Wetland Transitioning (oil on canvas 6 x 8 in)

29 September finds me painting a scene of rapid, man-made transition north of Kemptville, Ontario. This is a shallowly ditched sand flat, bulldozed from the previous habitat within the past calendar year, near a remnant patch of Red Maple/White Birch woods. Underfoot is flat sand, missing its layer of topsoil and forest. Beyond a shallow ditch looms a pile of tree roots from last year's clearing, and beyond that, the straight edge of natural vegetation and the tall trunks of old, flood-killed trees that marks a large wetland complex that is being transitioned to a major housing development. There's a whispy stand of the Native Reed, Phragmites australis (americanus subspecies), its lower stem nodes red & smooth, on a ridge of clayey sand at intersection of grid of bulldozed roadways.

The sand is whiskered with little early-disturbance annuals, and a pronounced grey-horizon podzol soil profile is exposed at the edge of the bulldozed area. A Great Blue Heron
flies in, lands, and wades my shallow pond. We've heard that there's a Heronry here, but we can't see any of the gaunt wetland tree trunks having nests at their tops.

We go north to a barely flowing ditch at the corner of the sand flat, draining a Alder wetland to the west. Coltsfoot, a pioneer in disturbed soil, is represented by only a few little plants, only 20-30 cm across with 4-6 cm leaves, separated by 2 m or so, not yet the big robust plants that will probably blanket the site in a few years. Some juvenile Leopard Frogs here are half the length of those we're seeing at home - 25, 30, & 45 mm snout-vent length. Why are these so small? - breeding sites must be stressfully deficient.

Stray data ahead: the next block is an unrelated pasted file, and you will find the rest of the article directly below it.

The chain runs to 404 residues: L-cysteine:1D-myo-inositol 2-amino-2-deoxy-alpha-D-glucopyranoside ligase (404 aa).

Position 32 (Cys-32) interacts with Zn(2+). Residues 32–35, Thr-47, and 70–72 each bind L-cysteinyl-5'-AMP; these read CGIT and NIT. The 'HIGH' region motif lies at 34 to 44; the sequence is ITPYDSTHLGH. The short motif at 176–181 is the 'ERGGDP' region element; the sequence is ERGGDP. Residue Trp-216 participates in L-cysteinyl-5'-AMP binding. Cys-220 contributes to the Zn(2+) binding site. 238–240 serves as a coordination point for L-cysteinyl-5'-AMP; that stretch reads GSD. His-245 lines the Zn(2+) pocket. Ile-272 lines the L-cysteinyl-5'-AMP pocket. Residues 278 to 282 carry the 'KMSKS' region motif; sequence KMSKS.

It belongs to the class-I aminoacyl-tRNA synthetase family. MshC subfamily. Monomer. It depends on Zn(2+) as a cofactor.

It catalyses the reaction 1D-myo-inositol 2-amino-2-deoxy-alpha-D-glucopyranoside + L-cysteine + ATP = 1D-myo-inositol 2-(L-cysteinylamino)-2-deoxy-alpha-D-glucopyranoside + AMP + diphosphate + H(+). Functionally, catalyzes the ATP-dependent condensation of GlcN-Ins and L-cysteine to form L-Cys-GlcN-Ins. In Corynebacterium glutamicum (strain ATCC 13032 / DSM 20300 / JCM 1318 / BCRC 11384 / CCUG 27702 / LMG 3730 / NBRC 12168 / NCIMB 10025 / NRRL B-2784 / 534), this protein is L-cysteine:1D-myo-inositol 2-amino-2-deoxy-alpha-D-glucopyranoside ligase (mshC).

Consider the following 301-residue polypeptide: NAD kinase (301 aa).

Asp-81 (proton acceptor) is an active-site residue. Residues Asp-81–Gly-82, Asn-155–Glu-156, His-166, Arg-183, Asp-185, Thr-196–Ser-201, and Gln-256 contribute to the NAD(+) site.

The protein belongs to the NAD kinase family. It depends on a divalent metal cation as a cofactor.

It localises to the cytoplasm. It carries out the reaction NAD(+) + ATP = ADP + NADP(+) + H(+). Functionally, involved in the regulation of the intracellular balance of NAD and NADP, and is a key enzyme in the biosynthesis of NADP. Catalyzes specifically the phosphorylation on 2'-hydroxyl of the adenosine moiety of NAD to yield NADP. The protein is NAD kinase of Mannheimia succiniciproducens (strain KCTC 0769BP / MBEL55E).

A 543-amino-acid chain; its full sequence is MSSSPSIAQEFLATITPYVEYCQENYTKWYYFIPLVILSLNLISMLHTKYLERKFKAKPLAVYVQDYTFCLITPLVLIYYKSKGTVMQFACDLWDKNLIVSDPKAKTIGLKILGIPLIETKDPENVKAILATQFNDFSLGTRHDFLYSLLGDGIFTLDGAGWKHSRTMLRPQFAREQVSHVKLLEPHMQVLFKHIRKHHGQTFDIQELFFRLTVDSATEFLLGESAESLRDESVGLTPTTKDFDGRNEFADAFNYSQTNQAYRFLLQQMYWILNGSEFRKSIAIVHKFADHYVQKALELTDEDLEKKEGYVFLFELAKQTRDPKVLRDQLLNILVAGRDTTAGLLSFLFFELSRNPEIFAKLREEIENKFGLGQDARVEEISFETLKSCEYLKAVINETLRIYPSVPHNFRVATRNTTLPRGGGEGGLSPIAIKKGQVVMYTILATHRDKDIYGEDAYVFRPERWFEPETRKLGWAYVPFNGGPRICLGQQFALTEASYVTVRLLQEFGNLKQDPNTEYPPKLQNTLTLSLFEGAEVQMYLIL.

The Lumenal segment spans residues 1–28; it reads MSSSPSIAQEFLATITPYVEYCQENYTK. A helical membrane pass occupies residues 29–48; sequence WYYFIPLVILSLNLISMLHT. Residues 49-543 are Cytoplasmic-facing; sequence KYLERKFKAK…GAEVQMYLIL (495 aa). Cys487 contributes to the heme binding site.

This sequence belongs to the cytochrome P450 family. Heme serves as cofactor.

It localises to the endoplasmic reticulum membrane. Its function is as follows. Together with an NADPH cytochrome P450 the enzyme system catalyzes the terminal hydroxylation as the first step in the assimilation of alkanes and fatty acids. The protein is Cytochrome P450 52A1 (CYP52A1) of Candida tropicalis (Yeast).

Then we walk a little way along a long straight bulldozer track northwards along the edge of the wetland, a grey road of crushed, twisted and splintered wood - one juvenile Wood Frog and one juvenile Leopard Frog hop out of our way. This strangely violent laneway runs between the wetland and the block of mature forest. A Spring Peeper starts up its autumn calling from somewhere in the woods beside me, where Fred has gone to measure the girth of a big old White Pine surrounded by Hemlocks. There are big Black Cherry trees with droopy leaves distinctive in the canopy. A 50 cm diameter fallen rotten Paper Birch nearby, and all sizes of leaves on the ground from Large-toothed Aspen and Sugar Maple. These woods are very diverse in trees, and likely as old or older than those across Old Highway 16 in the Forest Station and Crown Land.

I painted a wetland on County Rd 43 in Kemptville on 14 June, 2010. That tract has not been cleared yet, and although there is now a grocery store parking lot on one side, the scene is yet much the same as I painted it. But now I realize that what I thought was small and isolated at that time, is actually the southern edge of a large and important wetland complex stretching to the north which has, since my first painting, had a big chunk drained, filled, and built upon - and another big project seems to have been started south of that. I am not going to preach here about how wetlands benefit all of us - you can look that up if you don't already know.

Peepers continue to call, and as we leave, we pass a clump of the invasive European Reed, or 401 Grass, Phragmites australis (australis subspecies), an 8 metre patch of sparse shoots, the lower stem nodes green & rough, sprouting up along a shallow ditch of clayey sand, and we wonder if the native or the invader will come to dominate the site, or if some further human intervention will eliminate them both.

Dear patrons and supporters,

This painting is for sale for $325 to support our work for conservation. If you would like to purchase it, please contact me   


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